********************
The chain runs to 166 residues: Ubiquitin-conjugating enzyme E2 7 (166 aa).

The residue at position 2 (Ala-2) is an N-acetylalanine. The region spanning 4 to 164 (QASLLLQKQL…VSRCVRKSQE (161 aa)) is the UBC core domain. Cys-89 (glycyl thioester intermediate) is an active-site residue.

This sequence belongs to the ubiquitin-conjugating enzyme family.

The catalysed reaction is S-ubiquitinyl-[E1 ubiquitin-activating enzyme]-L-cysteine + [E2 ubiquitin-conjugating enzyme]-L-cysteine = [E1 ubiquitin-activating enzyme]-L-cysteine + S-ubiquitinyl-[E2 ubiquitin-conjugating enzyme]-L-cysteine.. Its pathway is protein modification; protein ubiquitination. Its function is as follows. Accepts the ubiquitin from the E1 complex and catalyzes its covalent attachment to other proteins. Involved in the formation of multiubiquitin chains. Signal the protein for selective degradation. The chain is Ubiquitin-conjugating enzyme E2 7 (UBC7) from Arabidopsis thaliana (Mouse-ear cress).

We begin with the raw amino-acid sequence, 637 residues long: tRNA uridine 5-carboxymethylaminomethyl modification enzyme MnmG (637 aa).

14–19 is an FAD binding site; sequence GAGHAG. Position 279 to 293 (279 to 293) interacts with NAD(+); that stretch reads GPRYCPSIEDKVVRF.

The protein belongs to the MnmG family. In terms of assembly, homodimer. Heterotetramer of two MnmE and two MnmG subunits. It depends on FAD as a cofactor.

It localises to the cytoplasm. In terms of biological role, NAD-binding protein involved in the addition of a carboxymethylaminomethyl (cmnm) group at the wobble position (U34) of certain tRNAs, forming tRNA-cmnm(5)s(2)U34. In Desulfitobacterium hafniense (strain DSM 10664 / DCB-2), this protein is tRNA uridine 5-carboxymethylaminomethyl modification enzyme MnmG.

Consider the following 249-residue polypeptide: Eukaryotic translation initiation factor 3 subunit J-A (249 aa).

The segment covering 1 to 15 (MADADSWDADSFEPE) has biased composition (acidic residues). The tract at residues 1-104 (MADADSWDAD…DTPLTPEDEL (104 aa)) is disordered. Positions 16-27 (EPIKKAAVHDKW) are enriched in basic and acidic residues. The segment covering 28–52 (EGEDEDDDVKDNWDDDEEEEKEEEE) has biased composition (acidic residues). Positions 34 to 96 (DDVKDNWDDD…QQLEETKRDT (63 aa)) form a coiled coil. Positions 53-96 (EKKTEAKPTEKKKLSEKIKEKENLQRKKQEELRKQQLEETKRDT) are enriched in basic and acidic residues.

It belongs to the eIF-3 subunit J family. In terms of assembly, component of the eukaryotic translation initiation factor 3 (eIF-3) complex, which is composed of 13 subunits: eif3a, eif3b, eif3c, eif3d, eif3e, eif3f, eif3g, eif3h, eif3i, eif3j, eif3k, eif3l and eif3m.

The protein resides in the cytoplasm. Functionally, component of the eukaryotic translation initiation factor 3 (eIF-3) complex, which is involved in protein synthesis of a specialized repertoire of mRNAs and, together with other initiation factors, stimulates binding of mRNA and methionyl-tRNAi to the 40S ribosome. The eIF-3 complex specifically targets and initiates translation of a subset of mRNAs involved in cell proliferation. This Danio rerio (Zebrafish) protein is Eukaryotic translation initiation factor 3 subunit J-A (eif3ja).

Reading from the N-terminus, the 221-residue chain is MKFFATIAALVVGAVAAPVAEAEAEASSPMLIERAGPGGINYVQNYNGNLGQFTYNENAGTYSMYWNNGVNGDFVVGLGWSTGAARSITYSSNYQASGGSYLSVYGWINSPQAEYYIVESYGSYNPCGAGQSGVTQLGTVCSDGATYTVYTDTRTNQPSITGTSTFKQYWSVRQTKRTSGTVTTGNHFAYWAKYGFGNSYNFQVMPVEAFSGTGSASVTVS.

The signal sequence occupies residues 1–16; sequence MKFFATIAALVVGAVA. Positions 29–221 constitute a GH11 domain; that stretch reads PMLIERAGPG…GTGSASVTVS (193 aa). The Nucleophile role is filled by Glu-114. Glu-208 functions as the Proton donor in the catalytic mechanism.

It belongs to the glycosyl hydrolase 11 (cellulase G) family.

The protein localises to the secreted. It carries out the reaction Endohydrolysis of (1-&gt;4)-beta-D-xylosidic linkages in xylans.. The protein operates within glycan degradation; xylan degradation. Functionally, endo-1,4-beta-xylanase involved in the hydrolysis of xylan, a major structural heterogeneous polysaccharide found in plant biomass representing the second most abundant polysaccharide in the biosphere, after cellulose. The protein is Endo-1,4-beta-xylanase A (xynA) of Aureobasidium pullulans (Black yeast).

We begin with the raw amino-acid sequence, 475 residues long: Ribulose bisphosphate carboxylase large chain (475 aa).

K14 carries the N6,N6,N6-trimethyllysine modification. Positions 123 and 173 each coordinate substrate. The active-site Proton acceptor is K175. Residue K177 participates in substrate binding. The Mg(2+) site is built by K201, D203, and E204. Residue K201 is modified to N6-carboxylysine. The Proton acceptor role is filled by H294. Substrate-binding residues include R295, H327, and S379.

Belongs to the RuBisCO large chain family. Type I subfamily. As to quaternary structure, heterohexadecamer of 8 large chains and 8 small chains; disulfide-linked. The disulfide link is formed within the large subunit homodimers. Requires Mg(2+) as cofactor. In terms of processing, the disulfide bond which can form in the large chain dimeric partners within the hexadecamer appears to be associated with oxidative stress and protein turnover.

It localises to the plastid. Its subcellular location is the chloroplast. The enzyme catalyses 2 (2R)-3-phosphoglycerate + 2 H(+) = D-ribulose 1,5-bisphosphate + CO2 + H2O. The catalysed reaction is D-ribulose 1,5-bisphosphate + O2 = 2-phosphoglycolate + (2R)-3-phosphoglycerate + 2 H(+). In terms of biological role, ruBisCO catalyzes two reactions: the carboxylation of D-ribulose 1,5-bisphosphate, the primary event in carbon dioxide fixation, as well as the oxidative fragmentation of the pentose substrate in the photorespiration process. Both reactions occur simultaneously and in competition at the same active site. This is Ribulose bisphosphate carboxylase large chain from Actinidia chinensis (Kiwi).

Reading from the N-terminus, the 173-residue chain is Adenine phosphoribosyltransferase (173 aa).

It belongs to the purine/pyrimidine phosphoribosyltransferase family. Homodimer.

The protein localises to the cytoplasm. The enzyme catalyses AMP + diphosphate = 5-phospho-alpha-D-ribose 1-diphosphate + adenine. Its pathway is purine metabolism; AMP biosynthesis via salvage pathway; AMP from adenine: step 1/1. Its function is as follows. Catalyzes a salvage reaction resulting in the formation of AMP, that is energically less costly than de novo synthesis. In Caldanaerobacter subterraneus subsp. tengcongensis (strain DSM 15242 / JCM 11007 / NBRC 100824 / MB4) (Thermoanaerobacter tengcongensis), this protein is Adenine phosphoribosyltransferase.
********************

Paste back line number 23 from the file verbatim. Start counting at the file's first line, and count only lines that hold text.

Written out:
The protein localises to the cytoplasm. The enzyme catalyses AMP + diphosphate = 5-phospho-alpha-D-ribose 1-diphosphate + adenine. Its pathway is purine metabolism; AMP biosynthesis via salvage pathway; AMP from adenine: step 1/1. Its function is as follows. Catalyzes a salvage reaction resulting in the formation of AMP, that is energically less costly than de novo synthesis. In Caldanaerobacter subterraneus subsp. tengcongensis (strain DSM 15242 / JCM 11007 / NBRC 100824 / MB4) (Thermoanaerobacter tengcongensis), this protein is Adenine phosphoribosyltransferase.